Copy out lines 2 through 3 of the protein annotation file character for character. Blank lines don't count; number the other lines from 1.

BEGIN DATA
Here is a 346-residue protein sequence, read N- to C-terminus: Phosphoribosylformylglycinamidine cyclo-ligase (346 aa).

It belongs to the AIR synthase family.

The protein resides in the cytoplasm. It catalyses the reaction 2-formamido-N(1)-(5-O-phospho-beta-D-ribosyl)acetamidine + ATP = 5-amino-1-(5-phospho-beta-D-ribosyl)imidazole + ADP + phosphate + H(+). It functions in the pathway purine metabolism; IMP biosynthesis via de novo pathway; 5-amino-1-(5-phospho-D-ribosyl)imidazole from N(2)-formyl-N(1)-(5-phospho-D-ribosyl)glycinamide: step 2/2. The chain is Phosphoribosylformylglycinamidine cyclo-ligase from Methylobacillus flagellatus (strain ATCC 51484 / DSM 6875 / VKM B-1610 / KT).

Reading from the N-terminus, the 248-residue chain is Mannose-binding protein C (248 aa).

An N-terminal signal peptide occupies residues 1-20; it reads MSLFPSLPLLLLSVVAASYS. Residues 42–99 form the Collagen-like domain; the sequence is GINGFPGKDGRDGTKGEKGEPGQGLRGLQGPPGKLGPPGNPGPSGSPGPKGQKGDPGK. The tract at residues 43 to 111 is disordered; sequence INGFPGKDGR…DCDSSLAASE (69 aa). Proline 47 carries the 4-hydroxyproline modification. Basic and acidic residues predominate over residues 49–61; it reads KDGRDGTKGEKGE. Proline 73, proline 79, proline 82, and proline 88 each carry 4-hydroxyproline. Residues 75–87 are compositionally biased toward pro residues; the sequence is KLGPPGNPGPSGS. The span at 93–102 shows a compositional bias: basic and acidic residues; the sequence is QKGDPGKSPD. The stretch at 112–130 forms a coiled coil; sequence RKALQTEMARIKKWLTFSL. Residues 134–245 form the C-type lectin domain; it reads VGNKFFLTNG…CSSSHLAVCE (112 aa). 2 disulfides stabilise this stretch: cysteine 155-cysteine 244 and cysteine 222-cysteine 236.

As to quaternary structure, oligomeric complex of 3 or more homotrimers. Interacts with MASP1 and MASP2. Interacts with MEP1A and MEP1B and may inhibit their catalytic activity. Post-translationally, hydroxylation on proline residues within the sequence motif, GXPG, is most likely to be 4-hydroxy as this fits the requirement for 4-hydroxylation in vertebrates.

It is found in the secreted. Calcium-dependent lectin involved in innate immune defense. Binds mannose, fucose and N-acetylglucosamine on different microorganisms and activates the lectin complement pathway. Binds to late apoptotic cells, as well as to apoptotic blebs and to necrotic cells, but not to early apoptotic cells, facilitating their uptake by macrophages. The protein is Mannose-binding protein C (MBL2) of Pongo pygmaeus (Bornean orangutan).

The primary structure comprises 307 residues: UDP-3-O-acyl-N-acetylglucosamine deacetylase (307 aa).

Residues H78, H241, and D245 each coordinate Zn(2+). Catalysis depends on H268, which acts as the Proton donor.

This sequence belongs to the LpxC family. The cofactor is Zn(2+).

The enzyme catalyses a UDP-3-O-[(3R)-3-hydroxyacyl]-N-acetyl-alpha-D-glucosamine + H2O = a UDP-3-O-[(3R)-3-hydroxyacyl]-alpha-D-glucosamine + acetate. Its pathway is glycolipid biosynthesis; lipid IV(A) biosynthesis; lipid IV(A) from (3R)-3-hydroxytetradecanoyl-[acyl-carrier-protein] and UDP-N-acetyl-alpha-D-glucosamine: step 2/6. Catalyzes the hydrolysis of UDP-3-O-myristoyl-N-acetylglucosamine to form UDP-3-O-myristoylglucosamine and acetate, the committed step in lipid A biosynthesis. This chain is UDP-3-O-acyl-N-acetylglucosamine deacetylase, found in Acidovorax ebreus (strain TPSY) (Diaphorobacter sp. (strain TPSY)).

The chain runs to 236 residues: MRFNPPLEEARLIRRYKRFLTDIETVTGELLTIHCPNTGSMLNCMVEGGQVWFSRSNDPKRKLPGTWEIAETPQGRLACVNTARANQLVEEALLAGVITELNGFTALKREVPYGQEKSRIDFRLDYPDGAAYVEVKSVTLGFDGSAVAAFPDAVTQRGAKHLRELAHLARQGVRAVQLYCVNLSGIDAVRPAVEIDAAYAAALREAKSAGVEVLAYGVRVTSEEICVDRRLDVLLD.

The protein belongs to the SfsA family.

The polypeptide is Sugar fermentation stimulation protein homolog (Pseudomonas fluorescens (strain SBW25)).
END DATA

It belongs to the AIR synthase family.

The protein resides in the cytoplasm. It catalyses the reaction 2-formamido-N(1)-(5-O-phospho-beta-D-ribosyl)acetamidine + ATP = 5-amino-1-(5-phospho-beta-D-ribosyl)imidazole + ADP + phosphate + H(+). It functions in the pathway purine metabolism; IMP biosynthesis via de novo pathway; 5-amino-1-(5-phospho-D-ribosyl)imidazole from N(2)-formyl-N(1)-(5-phospho-D-ribosyl)glycinamide: step 2/2. The chain is Phosphoribosylformylglycinamidine cyclo-ligase from Methylobacillus flagellatus (strain ATCC 51484 / DSM 6875 / VKM B-1610 / KT).